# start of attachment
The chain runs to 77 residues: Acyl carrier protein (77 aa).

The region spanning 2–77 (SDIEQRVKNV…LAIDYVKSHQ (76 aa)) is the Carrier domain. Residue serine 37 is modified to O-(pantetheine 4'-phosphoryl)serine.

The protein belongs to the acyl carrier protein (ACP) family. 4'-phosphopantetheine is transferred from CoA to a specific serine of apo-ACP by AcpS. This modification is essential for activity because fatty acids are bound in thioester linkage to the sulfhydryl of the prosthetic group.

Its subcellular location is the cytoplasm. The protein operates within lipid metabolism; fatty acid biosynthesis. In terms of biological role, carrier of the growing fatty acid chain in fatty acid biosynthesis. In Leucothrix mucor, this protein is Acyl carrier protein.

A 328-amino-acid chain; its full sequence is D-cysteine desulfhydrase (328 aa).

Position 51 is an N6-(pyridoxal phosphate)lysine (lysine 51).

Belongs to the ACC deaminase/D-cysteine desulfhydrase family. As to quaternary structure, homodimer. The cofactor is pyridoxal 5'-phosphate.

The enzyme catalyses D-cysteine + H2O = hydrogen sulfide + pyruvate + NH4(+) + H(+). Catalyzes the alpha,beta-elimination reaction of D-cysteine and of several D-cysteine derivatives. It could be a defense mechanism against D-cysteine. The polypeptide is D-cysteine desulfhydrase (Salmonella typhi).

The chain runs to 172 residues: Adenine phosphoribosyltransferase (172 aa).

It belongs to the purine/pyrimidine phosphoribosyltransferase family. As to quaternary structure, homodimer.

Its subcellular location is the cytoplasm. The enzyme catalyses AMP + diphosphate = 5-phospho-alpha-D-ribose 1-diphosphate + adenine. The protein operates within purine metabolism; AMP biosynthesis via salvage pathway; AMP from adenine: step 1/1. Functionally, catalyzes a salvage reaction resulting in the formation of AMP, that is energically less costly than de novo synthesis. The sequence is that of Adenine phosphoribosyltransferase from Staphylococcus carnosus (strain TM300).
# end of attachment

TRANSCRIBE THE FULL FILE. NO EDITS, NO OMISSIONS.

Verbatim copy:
The chain runs to 77 residues: Acyl carrier protein (77 aa).

The region spanning 2–77 (SDIEQRVKNV…LAIDYVKSHQ (76 aa)) is the Carrier domain. Residue serine 37 is modified to O-(pantetheine 4'-phosphoryl)serine.

The protein belongs to the acyl carrier protein (ACP) family. 4'-phosphopantetheine is transferred from CoA to a specific serine of apo-ACP by AcpS. This modification is essential for activity because fatty acids are bound in thioester linkage to the sulfhydryl of the prosthetic group.

Its subcellular location is the cytoplasm. The protein operates within lipid metabolism; fatty acid biosynthesis. In terms of biological role, carrier of the growing fatty acid chain in fatty acid biosynthesis. In Leucothrix mucor, this protein is Acyl carrier protein.

A 328-amino-acid chain; its full sequence is D-cysteine desulfhydrase (328 aa).

Position 51 is an N6-(pyridoxal phosphate)lysine (lysine 51).

Belongs to the ACC deaminase/D-cysteine desulfhydrase family. As to quaternary structure, homodimer. The cofactor is pyridoxal 5'-phosphate.

The enzyme catalyses D-cysteine + H2O = hydrogen sulfide + pyruvate + NH4(+) + H(+). Catalyzes the alpha,beta-elimination reaction of D-cysteine and of several D-cysteine derivatives. It could be a defense mechanism against D-cysteine. The polypeptide is D-cysteine desulfhydrase (Salmonella typhi).

The chain runs to 172 residues: Adenine phosphoribosyltransferase (172 aa).

It belongs to the purine/pyrimidine phosphoribosyltransferase family. As to quaternary structure, homodimer.

Its subcellular location is the cytoplasm. The enzyme catalyses AMP + diphosphate = 5-phospho-alpha-D-ribose 1-diphosphate + adenine. The protein operates within purine metabolism; AMP biosynthesis via salvage pathway; AMP from adenine: step 1/1. Functionally, catalyzes a salvage reaction resulting in the formation of AMP, that is energically less costly than de novo synthesis. The sequence is that of Adenine phosphoribosyltransferase from Staphylococcus carnosus (strain TM300).